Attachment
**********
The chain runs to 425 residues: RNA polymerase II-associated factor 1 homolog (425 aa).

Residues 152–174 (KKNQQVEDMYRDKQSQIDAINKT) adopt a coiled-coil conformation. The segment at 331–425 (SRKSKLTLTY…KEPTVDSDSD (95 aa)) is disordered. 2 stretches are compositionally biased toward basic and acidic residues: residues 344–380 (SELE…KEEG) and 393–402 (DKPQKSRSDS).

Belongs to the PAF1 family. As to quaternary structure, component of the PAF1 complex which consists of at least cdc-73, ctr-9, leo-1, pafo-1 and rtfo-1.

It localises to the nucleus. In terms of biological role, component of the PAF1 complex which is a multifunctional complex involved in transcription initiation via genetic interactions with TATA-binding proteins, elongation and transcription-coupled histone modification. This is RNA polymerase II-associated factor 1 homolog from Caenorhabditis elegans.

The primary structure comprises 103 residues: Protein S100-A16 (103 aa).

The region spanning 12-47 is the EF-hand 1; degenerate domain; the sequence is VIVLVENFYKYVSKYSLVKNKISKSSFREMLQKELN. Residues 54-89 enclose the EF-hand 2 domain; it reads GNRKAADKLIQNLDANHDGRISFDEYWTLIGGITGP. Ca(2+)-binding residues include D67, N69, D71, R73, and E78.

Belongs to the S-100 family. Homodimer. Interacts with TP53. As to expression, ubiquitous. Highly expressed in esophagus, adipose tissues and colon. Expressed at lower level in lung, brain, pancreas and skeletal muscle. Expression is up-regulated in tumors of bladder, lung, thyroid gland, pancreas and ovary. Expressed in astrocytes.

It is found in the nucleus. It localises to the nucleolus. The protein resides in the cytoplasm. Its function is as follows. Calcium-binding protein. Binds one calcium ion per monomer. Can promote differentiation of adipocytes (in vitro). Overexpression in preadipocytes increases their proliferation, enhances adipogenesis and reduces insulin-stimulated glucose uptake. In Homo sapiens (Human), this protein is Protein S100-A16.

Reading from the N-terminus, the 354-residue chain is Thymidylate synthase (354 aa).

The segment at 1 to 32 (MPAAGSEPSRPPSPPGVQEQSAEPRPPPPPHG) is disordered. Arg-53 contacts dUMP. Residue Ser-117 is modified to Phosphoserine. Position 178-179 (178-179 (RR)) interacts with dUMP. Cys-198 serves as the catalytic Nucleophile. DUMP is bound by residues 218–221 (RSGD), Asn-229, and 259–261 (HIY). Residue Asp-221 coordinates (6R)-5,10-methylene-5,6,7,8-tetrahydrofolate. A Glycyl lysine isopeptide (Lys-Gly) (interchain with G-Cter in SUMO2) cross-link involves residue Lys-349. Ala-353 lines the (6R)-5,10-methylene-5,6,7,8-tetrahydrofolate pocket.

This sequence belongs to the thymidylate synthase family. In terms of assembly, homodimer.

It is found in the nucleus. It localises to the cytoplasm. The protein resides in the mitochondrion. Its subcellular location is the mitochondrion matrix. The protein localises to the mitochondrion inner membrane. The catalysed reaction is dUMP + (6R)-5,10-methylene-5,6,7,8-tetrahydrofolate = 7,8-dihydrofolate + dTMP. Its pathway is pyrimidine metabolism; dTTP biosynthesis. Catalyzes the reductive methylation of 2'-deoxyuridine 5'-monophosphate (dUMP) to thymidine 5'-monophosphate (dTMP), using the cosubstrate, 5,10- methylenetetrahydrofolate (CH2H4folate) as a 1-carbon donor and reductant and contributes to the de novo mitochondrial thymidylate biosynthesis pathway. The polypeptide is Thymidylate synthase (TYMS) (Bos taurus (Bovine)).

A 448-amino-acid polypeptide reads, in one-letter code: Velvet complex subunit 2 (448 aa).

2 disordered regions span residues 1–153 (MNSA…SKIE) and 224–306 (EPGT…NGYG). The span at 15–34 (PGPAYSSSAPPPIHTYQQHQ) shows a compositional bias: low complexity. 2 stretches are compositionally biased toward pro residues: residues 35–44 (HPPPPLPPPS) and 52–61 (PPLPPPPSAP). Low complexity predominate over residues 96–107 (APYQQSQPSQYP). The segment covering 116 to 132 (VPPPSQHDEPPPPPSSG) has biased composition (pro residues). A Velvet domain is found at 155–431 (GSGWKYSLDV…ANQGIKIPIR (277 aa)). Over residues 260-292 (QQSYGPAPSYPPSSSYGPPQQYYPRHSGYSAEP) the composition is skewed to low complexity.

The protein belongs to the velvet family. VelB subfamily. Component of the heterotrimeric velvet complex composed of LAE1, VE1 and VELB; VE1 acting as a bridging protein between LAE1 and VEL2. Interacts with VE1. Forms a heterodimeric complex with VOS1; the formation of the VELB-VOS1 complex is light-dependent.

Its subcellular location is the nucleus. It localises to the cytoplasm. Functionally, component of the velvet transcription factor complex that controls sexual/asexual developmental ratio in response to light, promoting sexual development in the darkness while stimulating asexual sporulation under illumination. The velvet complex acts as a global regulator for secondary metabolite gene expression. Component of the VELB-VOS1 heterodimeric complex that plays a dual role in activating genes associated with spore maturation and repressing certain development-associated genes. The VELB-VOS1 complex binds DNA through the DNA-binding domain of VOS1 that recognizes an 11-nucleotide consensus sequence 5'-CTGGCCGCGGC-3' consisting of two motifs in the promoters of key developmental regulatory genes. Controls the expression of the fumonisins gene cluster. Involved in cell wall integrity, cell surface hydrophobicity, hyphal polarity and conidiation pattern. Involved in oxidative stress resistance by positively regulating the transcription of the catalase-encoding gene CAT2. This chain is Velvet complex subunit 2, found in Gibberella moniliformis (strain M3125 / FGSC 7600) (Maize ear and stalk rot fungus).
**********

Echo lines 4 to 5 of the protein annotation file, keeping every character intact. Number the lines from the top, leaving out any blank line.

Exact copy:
It localises to the nucleus. In terms of biological role, component of the PAF1 complex which is a multifunctional complex involved in transcription initiation via genetic interactions with TATA-binding proteins, elongation and transcription-coupled histone modification. This is RNA polymerase II-associated factor 1 homolog from Caenorhabditis elegans.

The primary structure comprises 103 residues: Protein S100-A16 (103 aa).